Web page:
The UK government’s funding for an “Ethiopian girl band” has been placed “under review”, the international development secretary has announced.
Priti Patel promised MPs she would work to ensure taxpayer “value for money”, after reports the group Yegna was getting £5.2m.
She added that there were “many other ways” to deal with issues like forced marriage and violence against women.
But the government could not “vacate the pitch”, Ms Patel said.
Ministers have promised to keep spending at least 0.7% of national income on aid, but some Conservative MPs have said the money should go instead into funding adult social care in the UK.
The Daily Mail reports that Yegna, a five-member band, has been provided with £5.2m to develop its “branded media platform”, as part of a project aimed at changing perceptions of women in the country.
Yegna, founded in 2013, works to encourage “positive behaviour change for girls in Ethiopia” and is part of the Girl Effect project, which was created by the UK’s Department for International Development and the Nike Foundation in 2011.
It uses storylines and music to tackle gender-based violence, reduce the proportion of girls who marry or give birth before the age of 18, increase the proportion of girls who complete primary school and go to secondary school and increase the number of girls “with control over economic assets”.
During a hearing of the International Development Committee, Conservative MP Nigel Evans asked Ms Patel about the wording of Department for International Development (DfID) literature.
He said: “It says that you wish to build a diverse, resilient and effective civil society in the developing world. What aspect of the Ethiopian girl band does that fit into?”
Ms Patel replied: “I think it’s fair to say, when it comes to a country like Ethiopia, it’s a hugely challenged country – we can all recognise that.”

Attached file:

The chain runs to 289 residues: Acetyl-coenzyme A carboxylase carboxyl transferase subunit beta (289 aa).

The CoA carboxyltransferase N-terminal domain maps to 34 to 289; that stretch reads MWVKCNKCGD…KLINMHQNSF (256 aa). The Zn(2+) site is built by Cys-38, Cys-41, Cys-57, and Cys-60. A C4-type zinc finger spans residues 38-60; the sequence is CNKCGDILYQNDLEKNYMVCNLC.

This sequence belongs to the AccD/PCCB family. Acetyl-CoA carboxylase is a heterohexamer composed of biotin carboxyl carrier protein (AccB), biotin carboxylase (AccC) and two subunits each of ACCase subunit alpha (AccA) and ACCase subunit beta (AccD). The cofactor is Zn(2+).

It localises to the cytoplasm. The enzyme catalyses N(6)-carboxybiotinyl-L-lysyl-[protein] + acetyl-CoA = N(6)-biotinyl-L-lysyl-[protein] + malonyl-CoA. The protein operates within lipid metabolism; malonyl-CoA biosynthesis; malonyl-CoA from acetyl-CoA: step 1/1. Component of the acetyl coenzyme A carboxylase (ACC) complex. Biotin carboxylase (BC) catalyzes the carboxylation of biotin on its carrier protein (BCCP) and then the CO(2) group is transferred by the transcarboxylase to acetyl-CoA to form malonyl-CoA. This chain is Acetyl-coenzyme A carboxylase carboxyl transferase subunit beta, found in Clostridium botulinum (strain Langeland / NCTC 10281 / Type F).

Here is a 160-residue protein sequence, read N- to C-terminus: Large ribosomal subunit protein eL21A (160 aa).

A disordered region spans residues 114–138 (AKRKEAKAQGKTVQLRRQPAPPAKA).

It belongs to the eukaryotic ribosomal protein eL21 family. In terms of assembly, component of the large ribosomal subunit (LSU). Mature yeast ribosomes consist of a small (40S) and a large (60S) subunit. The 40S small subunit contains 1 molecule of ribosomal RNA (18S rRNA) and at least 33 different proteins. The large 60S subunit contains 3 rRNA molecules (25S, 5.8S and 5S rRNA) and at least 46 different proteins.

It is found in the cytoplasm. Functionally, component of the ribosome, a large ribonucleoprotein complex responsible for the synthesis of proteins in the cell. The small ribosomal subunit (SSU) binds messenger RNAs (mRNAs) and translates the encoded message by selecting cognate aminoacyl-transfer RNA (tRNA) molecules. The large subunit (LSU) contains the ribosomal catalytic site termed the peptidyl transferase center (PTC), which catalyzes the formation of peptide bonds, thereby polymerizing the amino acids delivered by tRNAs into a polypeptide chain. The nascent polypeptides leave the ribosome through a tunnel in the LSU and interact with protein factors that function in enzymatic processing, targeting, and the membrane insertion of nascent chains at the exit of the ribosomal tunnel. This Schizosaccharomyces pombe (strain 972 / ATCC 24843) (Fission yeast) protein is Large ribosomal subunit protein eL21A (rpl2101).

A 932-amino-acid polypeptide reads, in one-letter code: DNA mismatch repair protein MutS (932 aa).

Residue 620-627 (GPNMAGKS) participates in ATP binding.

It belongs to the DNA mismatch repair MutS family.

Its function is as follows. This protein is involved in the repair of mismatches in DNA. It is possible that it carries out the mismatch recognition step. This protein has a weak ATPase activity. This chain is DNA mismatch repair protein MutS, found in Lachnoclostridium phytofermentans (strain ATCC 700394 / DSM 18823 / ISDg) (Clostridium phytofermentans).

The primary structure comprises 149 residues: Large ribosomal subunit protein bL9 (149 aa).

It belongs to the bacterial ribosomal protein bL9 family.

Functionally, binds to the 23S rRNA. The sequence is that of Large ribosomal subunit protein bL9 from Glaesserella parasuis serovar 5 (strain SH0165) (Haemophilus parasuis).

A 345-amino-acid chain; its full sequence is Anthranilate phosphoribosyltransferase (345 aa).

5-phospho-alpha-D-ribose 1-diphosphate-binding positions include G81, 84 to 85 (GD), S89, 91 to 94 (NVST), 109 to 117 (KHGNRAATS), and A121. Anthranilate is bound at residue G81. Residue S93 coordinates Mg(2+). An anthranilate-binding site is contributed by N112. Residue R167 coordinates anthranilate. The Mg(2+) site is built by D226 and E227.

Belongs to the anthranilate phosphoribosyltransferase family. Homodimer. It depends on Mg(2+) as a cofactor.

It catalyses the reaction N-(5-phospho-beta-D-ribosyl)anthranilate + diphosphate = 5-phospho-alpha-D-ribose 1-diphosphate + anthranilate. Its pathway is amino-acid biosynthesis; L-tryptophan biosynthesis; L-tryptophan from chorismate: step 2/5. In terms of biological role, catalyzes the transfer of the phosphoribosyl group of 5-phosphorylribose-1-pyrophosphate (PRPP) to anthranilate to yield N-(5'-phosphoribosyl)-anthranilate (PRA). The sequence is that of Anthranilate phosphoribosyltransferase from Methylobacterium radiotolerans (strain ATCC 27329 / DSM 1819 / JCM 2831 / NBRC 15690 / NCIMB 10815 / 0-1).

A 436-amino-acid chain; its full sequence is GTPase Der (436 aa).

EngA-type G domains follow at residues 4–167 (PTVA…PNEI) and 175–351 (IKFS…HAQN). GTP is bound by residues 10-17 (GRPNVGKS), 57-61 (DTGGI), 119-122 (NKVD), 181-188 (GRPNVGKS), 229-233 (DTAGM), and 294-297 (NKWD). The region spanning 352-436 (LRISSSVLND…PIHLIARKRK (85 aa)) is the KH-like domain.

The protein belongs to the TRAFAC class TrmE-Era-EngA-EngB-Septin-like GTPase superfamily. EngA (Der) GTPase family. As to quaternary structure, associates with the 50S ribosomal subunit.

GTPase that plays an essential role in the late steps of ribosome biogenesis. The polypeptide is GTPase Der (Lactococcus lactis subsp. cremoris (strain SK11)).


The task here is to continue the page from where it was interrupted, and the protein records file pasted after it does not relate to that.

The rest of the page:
She added: “Alongside that, there are many issues relating to violence, women, rights of individuals that need support and need addressing.
“And clearly the programme which you are referring to, Mr Evans, is just one component of that, one component of a wider matrix of not just DfID investment but international investment in Ethiopia, in the civil society but also on that rights base, as well.”
Mr Evans then said: “I have been to Addis Ababa and I’ve seen women carrying eucalyptus down very steep hills in order to sell them for firewood. So there’s a lot of poverty there. Do you not believe the money coming from our department could be better spent?
“Secretary of state, I’ve known you for many years. Your blood must have been boiling when you read that story.”
Ms Patel said: “I completely understand and recognise the fact that you can’t vacate the pitch when it comes to supporting women and some very, very substantial issues relating to their wellbeing, their rights and all the things that matter and should matter when it comes to living in a civilised society.”
But she added: “I think specifically, though, when it comes to this specific programme, there are clearly many, many other ways in which one can make sure that we are making those advancements.
“That is just one programme, one project and I think it’s fair to say that all programmes are under review.” Ms Patel said, to ensure “taxpayer value for money”.
Speaking about her department’s work more generally, Ms Patel said there were “areas that I would like to personally show some leadership in”.
She suggested these could include family planning and “disability in conflict”, adding: “We are, every single day, pained by what we see… people being harmed. Disability is another component of that.”
She also said: “We look at everything within the round.” She added: “We make sure that every single penny is to encourage those outcomes.”
The Department for International Development rejected a report in The Times claiming it was “dumping” billions of pounds into World Bank trust funds in an attempt to meet the 0.7% target.
It said the World Bank had the “reach and expertise to reduce poverty around the world” but that the UK was challenging it to “work harder and smarter”.
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